Editor's Note: This is an opinion piece. Sean Hannity's official position is that he gives access to all candidates on his radio and television shows and that he will support the GOP nominee, whomever that may be. Hannity has not endorsed Donald Trump as the Republican nominee for president.
You've long been one of my heroes. You’ve fought long and hard for the conservative movement in this country, hitting progressives wherever they surfaced and exposing the dangers of liberalism wherever you could. You’ve been a source of encouragement, of education, and of inspiration to millions of conservatives. You were among several whose work inspired me to get into this whole crazy business in the first place.
Which is why it pains me to write this piece. But if we have no courage to question even those we admire, we are nothing.
It bothers me that while it's incredibly obvious to me and many others, you won't just come out and say that you endorse Donald Trump. It bothers me that you're willing to look past so much you say you believe in in order to support this candidate. It bothers me that you'll give Trump a pass while criticizing others for things he's done ad nauseam.
At a Sean Hannity book signing, 2010 (Mary Ramirez)
Truly, this has as much to do with your personal preference in presidential candidates as it does about your willingness to talk straight to us. In fact—while I’d still be disappointed in what I perceive to be a lack of judgement— if you’d just come out and say you endorse Donald Trump, I'd respect you, and I’d still be listening to your show despite our difference in opinion.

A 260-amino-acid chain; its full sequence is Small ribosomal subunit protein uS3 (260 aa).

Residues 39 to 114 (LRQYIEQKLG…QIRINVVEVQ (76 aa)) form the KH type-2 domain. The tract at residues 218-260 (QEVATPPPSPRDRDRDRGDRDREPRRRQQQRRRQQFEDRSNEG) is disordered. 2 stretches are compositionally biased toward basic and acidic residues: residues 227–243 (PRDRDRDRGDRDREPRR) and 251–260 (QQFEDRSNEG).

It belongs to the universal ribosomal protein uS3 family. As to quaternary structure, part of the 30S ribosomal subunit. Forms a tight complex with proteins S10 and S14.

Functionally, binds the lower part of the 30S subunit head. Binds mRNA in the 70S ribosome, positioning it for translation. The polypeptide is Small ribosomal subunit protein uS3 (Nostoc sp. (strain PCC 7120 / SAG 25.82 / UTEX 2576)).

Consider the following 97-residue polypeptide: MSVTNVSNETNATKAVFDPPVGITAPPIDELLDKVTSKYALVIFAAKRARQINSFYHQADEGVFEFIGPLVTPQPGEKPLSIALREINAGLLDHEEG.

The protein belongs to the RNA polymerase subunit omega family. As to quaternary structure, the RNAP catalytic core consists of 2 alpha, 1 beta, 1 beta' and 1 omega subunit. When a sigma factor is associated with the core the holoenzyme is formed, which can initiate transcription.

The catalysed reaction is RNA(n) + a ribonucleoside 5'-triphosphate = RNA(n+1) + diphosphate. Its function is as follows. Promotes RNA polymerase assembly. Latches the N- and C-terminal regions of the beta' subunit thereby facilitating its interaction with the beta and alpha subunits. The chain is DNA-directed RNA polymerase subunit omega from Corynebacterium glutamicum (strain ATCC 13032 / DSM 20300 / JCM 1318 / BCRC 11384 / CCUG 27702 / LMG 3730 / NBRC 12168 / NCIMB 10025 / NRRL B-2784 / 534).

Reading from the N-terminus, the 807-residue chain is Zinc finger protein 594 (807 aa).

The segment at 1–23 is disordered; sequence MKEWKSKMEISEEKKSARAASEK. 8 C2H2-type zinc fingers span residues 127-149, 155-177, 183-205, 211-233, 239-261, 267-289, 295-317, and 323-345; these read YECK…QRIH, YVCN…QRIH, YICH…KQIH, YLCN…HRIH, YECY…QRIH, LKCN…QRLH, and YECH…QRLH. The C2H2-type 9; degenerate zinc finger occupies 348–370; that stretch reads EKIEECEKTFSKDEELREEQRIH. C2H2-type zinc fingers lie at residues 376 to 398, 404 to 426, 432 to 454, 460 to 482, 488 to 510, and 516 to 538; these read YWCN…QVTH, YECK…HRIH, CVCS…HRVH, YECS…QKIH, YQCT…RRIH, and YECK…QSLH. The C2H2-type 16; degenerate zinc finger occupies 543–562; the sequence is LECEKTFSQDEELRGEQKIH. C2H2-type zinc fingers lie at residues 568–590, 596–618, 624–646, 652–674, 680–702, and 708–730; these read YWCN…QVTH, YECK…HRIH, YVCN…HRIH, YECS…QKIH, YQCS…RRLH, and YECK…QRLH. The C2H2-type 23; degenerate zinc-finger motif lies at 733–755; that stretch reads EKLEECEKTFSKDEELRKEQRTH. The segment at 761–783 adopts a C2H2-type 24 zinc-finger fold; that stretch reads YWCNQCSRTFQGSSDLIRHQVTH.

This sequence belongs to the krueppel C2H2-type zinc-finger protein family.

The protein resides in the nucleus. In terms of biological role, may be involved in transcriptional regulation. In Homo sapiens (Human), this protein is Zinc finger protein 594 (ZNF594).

But it’s that lack of openness while STILL trying to operate under the banner of “Fair and Balanced," and within an “objective” premise (a word you used in Wednesday night’s scorched earth broadcast against all things anti-Trump) that bothers me.
So here goes.
1. What would you say if Ted Cruz or Marco Rubio didn’t instantly denounce David Duke and the Ku Klux Klan if asked to do so on national television? That’s not something one needs to do “research” on. That’s a kneejerk reaction. And besides, Donald Trump ABSOLUTELY knew who David Duke was, and has for decades (see here) and yet told Jack Tapper he “didn’t know anything about him.” To paraphrase Glenn Beck, if someone wakes you up in the dead of night and asks you if white supremacy and the KKK are bad, your answer should be instant and resounding. There’s nothing to think about. And like it or not, Trump thought.
2. Why are Marco Rubio’s attacks childish, and Donald Trump throwing water all over the stage, isn’t? And let me be clear: mocking the size of someone’s, ehem, “hands” is ridiculous and hardly substantive. But so is pouring water all over a stage and calling it Rubio’s sweat. So why does Trump get a pass, and Rubio’s excoriated?
3. You said Rubio’s rhetoric has been “‘beyond the pale’ of acceptance in a presidential primary.” Sure, if we’re talking about the schoolyard silliness Rubio engaged in this week, I happen to agree. So, where were you when Donald Trump made fun of a disabled reporter, or when he compared Ben Carson to pedophile, or when he relentlessly calls Ted Cruz a “nasty guy”?